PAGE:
The Art World at Home: Carpenters Workshop Gallery Co-Founder Loïc Le Gaillard Is Signing New Artists and Watching ‘Succession’
We caught up with the gallerist about his business life, home life, and everything in between.
Loïc Le Gaillard, the co-founder of the Carpenters Workshop Gallery, started the business with his childhood friend, Julien Lombrail, in 2006 in London. Fifteen years later, the pair now also have locations in Paris, New York, and San Francisco, where they show the works by artists including Virgil Abloh and Atelier Van Lieshout.
We caught up with Gaillard to hear about how he’s spent time during the pandemic, what artists he’s looking forward to showing, and what he especially enjoys about the TV series Succession.
What are you working on right now?
As we now have longer lockdown restrictions [in London], we’re busy rescheduling our plans. I’m very excited about introducing our new “Next Gen” artists who recently joined the Carpenters Workshop family. One of them is Kostas Lambridis, who graduated from [DesignAcademy] Eindhoven and was mentored by our long-term artist, Nacho Carbonell. His practice responds to current consumption challenges, as he upcycles found objects and mixed materials into large-scale sculptures. At first they appear to be chaotically mismatched, but under closer inspection they are intelligently assembled.
Walk us through the when, where, and how of your approach to this project on a regular day.
We were planning to present Lambridis’s solo show in our Paris gallery in March, but are pre-empting a further lockdown in France and therefore are preparing to show his new body of work in his studio in Greece. We have already [filmed] the production process.
My day-to-day has changed a lot: from lunches with collectors and museums directors, to producing digital content. Apart from that, I’m also spending a lot of time on the phone with my team as we’re planning a couple of pop-ups and something really big for London.
What is bothering you right now?
Not knowing whether the worst is yet to come.
What was the last thing that made you laugh out loud?
We were listening to Feliz Navidad over Christmas as a family, and I realized that my daughter knew all the words. I was mesmerised and started signing with her. It was a very funny moment we shared.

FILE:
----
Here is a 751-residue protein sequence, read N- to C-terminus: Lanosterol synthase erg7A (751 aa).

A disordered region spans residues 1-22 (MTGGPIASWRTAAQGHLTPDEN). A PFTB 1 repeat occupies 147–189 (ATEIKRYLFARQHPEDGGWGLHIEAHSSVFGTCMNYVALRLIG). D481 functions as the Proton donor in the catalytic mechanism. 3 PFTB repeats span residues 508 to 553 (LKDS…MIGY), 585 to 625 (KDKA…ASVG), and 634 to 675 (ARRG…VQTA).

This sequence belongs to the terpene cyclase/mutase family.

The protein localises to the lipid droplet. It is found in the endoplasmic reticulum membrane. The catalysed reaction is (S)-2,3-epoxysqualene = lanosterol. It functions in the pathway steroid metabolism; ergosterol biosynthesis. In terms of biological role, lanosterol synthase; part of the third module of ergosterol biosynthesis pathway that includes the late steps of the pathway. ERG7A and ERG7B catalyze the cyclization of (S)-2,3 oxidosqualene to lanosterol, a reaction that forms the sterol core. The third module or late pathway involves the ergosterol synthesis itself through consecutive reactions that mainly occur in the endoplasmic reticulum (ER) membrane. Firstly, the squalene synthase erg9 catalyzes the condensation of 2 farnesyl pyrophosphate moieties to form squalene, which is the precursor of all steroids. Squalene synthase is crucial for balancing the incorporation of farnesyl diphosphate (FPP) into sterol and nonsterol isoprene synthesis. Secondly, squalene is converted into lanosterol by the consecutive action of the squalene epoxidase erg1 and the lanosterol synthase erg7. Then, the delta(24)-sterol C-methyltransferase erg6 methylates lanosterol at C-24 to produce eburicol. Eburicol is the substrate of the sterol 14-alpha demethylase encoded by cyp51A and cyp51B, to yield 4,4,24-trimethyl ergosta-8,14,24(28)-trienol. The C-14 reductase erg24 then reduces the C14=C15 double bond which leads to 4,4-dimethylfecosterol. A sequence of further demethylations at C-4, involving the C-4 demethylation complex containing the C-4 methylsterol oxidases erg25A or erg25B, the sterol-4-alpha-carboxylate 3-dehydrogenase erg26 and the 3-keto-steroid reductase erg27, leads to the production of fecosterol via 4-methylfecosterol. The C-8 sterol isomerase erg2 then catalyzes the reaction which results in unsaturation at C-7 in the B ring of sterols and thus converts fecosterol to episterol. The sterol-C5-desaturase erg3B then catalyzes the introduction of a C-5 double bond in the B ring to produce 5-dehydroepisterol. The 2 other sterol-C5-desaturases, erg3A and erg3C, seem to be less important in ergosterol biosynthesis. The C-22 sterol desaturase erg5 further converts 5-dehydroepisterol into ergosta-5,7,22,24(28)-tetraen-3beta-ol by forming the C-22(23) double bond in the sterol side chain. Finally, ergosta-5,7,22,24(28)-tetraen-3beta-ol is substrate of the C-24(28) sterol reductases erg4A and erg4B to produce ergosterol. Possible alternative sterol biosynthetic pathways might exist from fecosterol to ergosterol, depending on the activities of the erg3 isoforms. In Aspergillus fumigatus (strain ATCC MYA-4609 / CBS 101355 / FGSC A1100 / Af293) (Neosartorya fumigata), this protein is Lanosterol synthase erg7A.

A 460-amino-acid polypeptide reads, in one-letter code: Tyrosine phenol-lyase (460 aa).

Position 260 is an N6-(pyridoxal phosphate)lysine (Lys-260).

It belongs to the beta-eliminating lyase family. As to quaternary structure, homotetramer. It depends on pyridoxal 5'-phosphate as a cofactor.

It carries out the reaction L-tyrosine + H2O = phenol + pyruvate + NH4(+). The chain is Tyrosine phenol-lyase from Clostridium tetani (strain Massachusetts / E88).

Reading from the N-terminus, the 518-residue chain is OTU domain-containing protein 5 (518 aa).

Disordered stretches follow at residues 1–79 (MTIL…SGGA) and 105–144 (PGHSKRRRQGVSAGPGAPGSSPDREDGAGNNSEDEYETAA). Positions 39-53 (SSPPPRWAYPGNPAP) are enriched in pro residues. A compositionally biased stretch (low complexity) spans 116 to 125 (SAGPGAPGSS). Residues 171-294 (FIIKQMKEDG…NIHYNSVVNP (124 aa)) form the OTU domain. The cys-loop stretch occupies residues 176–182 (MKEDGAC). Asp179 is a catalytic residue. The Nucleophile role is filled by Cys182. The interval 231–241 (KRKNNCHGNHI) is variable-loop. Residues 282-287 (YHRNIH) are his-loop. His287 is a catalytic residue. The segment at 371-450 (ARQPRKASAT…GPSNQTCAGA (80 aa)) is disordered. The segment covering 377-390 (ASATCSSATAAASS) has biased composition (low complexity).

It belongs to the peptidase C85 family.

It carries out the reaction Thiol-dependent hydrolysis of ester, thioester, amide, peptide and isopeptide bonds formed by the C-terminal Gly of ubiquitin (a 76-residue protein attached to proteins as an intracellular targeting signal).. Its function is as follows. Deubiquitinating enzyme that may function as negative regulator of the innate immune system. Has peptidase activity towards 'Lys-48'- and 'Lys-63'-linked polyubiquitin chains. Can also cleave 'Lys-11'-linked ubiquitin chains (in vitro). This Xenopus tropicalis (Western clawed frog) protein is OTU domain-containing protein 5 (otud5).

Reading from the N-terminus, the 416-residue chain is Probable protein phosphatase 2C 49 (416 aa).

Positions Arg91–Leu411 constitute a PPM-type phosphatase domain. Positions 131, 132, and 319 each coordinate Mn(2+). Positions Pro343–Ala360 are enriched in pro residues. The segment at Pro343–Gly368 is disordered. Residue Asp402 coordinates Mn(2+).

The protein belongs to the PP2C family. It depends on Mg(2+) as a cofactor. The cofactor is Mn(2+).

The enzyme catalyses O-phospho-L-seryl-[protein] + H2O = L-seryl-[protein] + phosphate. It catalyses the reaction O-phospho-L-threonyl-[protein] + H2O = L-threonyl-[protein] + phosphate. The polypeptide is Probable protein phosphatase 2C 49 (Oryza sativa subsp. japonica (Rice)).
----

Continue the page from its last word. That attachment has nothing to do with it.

Are there any movies, music, podcasts, publications, or works of art that have made a big impact on you recently? If so, why?
Thanks to the pandemic, I have spent more time watching series on Netflix than going out for dinner with friends. My all-time favorite has been Succession. The characters in the series are phenomenally developed and have such a drive, which I admire.
In terms of art, Portrait of Pope Innocent X by Diego Velázquez really fascinates me and reminds me of how the great modern and contemporary artworks of today have all been inspired by the classics of yesterday.
What is your favorite part of your house and why?
Our living room, which overlooks the Thames. It’s so peaceful, away from the hustle and bustle of the city. I feel very serene there, gazing at the river.
What’s your favorite work of art in the house and why?
My favourite work of art in our house is a lamp by Nacho Carbonell. It’s the epitome of what Carpenters Workshop Gallery is about: a sculptural, powerful, and emotional piece of art that is at the same time functional.
Are there any causes you support that you would like to share?
An issue close to my heart is climate change. It’s the biggest threat upon us and will have a direct impact on the world we live in.
What is your guilty pleasure?
My guilty pleasure is anchovies and butter on toasted bread. That brings sunshine into my life.
What’s going on in the kitchen these days? Any projects? And triumphs or tragedies?
Carpenters Workshop Gallery is always first on my mind before food. I’m probably spilling the beans here, but I’m very excited that we will soon launch a new body of work by David Adjaye. His approach and philosophy are very much like ours.
Which two fellow art-world people, living or dead, would you like to convene for dinner, and why?
Louise Bourgeois and Charlotte Perriand, both exceptionally powerful women and real inspirations to the design world. Their work aimed to create functional living spaces in the belief that better design helps in creating a better society. I feel that we would have really understood one another, and could have joined forces.
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